Our daughter is getting married next year, and we offered to pay for the wedding. Shouldn’t that mean we have some say in the guest list and the plans? I feel as if our daughter is just treating us as a checkbook!
As a reader at the wedding of my daughter, it was a special moment to look out over the assembly and see the faces of those sharing in our family’s joy. Friends of mine who had held Erin as an infant sat beside young adults who were close to Erin and Eric. But as much as parents may long to plan the wedding, this sacred celebration is up to the couple. Pick something you really care about and offer to help with a specific task.
A sacrament, not a social event. The sacramental nature of the wedding is evident in the fact that your daughter and future son-in-law will actually be the ministers of the sacrament. The wedding liturgy isn’t a financial transaction in which each party weighs whether or not there has been an even exchange. Read Luke 6:38 and reflect on your gift.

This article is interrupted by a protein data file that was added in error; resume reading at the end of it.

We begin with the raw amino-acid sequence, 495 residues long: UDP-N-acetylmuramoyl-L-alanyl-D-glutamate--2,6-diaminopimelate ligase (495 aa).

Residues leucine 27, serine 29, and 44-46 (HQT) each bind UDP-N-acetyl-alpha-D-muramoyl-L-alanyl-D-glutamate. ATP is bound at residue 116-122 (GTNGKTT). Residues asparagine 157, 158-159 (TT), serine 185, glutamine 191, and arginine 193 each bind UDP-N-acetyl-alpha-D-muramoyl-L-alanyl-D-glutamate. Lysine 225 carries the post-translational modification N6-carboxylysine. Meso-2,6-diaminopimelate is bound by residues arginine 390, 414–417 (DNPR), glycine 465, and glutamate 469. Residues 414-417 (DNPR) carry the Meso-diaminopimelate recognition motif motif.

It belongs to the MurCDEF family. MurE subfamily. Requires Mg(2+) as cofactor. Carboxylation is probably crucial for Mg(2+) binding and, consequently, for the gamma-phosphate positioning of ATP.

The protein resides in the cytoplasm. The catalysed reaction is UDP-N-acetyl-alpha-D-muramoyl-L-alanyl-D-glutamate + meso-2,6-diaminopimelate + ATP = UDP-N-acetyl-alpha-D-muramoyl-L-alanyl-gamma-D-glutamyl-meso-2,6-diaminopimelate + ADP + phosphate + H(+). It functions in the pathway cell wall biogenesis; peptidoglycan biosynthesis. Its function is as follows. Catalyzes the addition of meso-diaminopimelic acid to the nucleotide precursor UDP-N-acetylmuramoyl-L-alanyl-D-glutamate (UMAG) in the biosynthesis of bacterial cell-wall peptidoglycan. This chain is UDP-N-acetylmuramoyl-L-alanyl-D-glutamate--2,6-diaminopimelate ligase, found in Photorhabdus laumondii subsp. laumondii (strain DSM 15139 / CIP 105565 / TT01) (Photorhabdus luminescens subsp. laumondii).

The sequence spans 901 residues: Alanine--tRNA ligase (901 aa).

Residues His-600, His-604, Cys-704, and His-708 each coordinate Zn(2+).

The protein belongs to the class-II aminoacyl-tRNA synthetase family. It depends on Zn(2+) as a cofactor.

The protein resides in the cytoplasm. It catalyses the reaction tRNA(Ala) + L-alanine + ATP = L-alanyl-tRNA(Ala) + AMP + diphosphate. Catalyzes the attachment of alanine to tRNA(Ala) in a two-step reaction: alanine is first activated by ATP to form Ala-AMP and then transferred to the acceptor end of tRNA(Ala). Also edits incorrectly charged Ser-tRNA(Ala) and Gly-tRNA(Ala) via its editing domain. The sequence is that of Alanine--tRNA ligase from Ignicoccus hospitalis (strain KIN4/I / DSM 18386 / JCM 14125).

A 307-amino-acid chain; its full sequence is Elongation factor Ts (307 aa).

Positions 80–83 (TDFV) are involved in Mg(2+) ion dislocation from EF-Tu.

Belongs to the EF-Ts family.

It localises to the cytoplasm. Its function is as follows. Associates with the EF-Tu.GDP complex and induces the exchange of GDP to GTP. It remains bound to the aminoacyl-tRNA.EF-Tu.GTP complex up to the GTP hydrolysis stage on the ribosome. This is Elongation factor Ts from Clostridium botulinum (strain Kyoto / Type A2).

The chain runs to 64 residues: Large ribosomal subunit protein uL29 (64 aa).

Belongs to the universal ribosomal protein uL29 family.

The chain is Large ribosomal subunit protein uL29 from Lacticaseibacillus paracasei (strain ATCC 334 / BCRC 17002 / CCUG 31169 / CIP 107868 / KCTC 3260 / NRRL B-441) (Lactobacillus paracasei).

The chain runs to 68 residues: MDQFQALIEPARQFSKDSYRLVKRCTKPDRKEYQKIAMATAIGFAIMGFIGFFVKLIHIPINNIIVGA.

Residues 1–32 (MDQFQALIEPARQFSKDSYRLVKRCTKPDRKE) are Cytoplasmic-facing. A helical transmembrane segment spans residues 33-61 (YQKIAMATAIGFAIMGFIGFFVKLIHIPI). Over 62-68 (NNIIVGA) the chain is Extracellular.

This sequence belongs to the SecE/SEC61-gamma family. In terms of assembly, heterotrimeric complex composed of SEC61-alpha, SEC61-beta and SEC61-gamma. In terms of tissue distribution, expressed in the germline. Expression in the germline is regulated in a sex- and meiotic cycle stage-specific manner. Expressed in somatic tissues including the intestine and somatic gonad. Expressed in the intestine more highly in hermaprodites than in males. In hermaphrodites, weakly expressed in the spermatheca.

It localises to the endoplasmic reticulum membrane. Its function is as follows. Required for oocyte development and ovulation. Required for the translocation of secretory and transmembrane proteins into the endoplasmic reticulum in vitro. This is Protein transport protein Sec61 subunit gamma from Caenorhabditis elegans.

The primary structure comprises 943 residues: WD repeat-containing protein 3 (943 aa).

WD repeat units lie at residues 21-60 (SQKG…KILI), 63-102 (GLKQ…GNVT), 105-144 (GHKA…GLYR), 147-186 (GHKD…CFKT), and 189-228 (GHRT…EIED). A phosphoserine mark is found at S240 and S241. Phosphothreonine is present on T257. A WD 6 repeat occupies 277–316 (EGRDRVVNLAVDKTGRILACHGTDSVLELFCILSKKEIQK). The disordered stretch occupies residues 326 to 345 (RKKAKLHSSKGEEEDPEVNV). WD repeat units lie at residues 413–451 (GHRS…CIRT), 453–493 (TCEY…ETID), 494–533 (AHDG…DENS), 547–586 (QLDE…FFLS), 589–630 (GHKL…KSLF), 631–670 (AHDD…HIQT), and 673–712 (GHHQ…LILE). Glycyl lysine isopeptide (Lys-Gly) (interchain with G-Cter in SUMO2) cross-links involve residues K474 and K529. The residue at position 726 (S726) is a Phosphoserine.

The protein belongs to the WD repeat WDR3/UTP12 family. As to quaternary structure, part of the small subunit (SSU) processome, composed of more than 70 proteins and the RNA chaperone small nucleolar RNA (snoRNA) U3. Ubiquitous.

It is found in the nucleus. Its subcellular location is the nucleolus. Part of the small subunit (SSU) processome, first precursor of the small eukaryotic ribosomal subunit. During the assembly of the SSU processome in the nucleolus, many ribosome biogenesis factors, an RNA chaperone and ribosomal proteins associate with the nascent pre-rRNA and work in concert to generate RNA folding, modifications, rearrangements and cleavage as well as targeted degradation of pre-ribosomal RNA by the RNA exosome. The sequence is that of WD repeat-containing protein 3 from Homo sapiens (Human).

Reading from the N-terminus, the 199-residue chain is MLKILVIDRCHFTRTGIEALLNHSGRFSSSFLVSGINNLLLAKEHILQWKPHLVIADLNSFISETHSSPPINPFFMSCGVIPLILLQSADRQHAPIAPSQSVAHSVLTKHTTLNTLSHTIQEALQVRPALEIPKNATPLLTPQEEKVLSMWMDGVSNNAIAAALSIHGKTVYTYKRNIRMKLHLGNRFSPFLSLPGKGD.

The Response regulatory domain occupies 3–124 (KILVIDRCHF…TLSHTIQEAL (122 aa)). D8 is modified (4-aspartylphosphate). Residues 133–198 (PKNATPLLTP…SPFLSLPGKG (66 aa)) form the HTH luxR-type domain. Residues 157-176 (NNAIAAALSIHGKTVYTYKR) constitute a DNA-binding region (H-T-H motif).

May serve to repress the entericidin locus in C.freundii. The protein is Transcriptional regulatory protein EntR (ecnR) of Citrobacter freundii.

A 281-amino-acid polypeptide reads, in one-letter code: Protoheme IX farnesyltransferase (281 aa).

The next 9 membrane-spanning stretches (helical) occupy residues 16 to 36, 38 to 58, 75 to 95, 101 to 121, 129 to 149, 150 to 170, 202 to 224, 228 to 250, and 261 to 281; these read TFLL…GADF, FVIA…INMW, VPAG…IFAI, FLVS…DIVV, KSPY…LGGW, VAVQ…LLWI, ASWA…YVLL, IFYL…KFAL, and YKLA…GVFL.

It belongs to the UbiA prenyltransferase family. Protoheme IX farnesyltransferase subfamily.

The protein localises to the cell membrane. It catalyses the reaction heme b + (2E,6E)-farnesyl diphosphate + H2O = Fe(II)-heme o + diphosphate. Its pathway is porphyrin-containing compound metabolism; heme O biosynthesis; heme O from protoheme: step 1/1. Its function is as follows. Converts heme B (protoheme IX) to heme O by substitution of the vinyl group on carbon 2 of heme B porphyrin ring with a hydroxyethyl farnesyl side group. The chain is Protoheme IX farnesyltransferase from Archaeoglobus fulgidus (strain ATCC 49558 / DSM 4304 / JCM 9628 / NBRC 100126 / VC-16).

“Filial respect promotes harmony in all of family life.” (CCC 2219) Even if wedding expenses are offered with no strings attached, one would hope that the couple would invite those who have shared long-term friendships with their parents. These individuals have experienced many of the joys and concerns of child-rearing and their presence adds meaning.
Offer assistance to enhance the liturgy. Ask your daughter if there are ways you can assist with the plans, not make them! For example, create a wedding program that allows the assembly to participate in a meaningful way. What Scriptures have been chosen? What songs? This encourages active participation rather than observation. Think of your creation as a rough draft that the couple will modify.
Enter into the wedding preparations with a generous heart: Pray 2 Corinthians 9:7 and remember that “… God loves a cheerful giver.”
by Dr. Cathleen McGreal is a psychology professor and certified spiritual director.